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on 13 November 1998
While Dale Myers' explores a neglected aspect of the assassination of President Kennedy, his investigation stops short on a number of lines of inquiry that are extremely significant, and so he fails in his task of exposing the total truth. Like CBS, the HSCA, and the FBI before him, Myers traces the license plate of the car seen with Oswald driving near the scene of Tippit's murder to Tippit's best friend Carl Mather. He doesn't tell the reader that Mather's alibi was that at the time of the assassination and murder of Tippit he was at work at Collins Radio. Nor does he convey, and he must have known, that Collins was actively engaged in anti-Castro Cuban activities through its ownership of the ship Rex, which on Nov. 1, 1963 deposited a team of assassins in Cuba. "This is one story that may never have survived had the license number T.F. White supplied not been linked to Tippit through Mathers. The resulting investigation clearly shows that the Mathers were not involved,and that White was less than sure of the information he was supplying than the investigators had been led to believe. Perhaps, that explains White's reluctance to come forward." (With Malace p. 333) Wes Wise, the reporter who obtained the license number from White, in no uncertain terms (HSCA Reports - "The Wise Allegation"), said that he had to use all the powers of persuasion at his disposal because White was afraid and not because he was unsure of his facts. Everyone who has gone down this road before has stopped at Carl Mather's front door and not gone the Collins Radio Route, which I believe is the codex of the Rosetta Stone that helps solve the mystery. Myers has left it for others to investigate that line of inquiry, so his work is not totally comprehensive. His attitude of attacking "critics" is annoying as well, as like Posner, he comes across like he's setting the record straight, but still comes up short with Carl Mather and other points, ie. - Igor Vaganov and the mystery of the wallet found at the Tippit murder scene. Well written, well documented, good graphics, but still short of the total truth. For more on Collins Radio, see my COPA abstract: THE COLLINS RADIO CONNECTIONS to the Assassination of President Kennedy (1994). The best book on the assassination of President Kennedy has yet to be written - the one that solves the case. Bill Kelly billkell@bellatlantic.net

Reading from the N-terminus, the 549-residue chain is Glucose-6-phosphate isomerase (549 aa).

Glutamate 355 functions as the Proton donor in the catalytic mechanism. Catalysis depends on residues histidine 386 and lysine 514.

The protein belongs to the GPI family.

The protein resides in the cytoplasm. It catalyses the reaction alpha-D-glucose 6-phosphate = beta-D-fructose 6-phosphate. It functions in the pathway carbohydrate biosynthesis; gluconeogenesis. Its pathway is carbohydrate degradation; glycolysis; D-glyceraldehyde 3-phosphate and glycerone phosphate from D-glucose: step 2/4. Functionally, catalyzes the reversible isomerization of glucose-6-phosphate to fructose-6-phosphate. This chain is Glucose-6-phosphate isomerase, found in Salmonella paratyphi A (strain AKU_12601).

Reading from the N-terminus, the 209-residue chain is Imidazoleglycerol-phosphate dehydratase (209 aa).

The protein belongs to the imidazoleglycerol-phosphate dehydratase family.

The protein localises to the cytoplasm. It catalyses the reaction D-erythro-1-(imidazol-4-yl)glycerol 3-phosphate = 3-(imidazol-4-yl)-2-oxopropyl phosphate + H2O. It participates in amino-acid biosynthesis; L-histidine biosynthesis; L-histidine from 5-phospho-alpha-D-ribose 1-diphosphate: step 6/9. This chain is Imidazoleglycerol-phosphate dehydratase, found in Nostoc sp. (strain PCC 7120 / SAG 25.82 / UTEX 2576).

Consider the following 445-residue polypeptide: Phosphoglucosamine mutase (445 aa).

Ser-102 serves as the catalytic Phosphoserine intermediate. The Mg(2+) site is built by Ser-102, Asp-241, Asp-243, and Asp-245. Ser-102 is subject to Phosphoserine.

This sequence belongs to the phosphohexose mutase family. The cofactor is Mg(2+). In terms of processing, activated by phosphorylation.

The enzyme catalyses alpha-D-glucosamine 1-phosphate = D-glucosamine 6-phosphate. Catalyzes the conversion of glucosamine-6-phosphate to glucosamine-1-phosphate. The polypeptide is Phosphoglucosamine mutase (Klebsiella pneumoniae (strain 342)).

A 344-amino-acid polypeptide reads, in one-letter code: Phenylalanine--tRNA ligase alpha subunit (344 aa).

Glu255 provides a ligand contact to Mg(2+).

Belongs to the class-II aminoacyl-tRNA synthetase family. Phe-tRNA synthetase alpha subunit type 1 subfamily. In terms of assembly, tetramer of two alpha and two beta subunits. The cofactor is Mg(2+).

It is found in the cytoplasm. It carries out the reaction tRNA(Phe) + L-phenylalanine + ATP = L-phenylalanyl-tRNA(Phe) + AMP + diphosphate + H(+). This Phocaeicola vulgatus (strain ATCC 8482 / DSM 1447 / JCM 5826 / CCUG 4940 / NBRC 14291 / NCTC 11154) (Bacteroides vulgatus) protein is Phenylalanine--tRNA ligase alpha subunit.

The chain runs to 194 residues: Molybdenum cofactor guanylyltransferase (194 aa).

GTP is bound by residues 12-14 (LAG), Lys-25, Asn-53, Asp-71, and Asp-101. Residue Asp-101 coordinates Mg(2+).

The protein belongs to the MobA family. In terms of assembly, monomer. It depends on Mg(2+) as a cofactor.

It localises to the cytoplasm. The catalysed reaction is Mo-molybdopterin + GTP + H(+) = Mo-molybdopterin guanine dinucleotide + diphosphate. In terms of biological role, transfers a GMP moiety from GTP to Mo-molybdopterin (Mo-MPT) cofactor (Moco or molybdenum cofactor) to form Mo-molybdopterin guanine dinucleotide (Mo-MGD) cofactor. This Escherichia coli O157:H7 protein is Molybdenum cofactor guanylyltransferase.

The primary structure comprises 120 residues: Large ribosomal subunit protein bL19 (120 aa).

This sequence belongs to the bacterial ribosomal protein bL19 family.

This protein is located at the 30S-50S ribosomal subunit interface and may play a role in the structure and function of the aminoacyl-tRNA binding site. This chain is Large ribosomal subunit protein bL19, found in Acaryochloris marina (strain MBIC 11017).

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on 12 March 2014
It might be worth noting that any criticism of incompleteness in this book is addressed somewhat emotionally overcharged at the blog [...]
It's a shame that great research has to be mared by emotional outbursts. I can understand his frustration, but it doesn't help the argument. Like in most criminal cases the drive towards the perpetrators guilt vs the drive to exhaunorate leaves the truth in limbo. The raw evidence leaves room for interpretation, speculation and discussion. I wish people would be able to leave it at that, but that does not seem to be in our nature.
In 1963 the police force of Dallas was by modern standards nothing short of incompetent. Their inability to maintain a chain of evidence was legendary. With this in mind this book is an impressive reconstruction of the evidence. Well worth a read. Conclusions are drawn. You may or may not agree with them.
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on 2 February 2007
The Tippit murder has received less than the attention it probably deserves in the published body of work on the Kennedy assassination. Described as the Rosetta Stone of the case, one asks that if it were Oswald who shot Tippit, does it really indicate that Oswald shot the President or that he was implicated ? The answer to that question is almost certainly yes. The other side of the coin is of course, if some else shot Tippit and the DPD concluded Oswald did it, then there are severe consequences for the whole case.